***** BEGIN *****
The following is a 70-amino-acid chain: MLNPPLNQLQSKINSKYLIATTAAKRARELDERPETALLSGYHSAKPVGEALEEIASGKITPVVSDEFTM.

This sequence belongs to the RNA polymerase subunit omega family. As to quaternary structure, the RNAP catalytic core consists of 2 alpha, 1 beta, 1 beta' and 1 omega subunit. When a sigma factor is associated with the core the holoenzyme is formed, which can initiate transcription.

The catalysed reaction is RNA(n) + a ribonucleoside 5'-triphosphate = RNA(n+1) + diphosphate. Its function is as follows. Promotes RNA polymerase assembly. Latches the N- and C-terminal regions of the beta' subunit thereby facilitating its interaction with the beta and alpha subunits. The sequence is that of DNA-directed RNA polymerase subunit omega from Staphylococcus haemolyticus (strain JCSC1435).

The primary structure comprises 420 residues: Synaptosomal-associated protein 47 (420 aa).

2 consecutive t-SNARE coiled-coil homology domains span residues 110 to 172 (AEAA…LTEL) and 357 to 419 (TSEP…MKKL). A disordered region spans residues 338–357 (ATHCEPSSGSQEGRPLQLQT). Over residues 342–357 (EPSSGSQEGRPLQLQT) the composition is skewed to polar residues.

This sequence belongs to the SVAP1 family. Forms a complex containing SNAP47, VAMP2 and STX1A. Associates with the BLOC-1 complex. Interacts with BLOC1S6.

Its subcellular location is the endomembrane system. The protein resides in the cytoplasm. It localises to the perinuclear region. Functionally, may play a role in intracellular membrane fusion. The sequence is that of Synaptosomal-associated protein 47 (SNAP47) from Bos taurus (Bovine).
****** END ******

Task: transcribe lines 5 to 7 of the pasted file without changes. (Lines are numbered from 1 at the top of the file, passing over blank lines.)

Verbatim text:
2 consecutive t-SNARE coiled-coil homology domains span residues 110 to 172 (AEAA…LTEL) and 357 to 419 (TSEP…MKKL). A disordered region spans residues 338–357 (ATHCEPSSGSQEGRPLQLQT). Over residues 342–357 (EPSSGSQEGRPLQLQT) the composition is skewed to polar residues.

This sequence belongs to the SVAP1 family. Forms a complex containing SNAP47, VAMP2 and STX1A. Associates with the BLOC-1 complex. Interacts with BLOC1S6.

Its subcellular location is the endomembrane system. The protein resides in the cytoplasm. It localises to the perinuclear region. Functionally, may play a role in intracellular membrane fusion. The sequence is that of Synaptosomal-associated protein 47 (SNAP47) from Bos taurus (Bovine).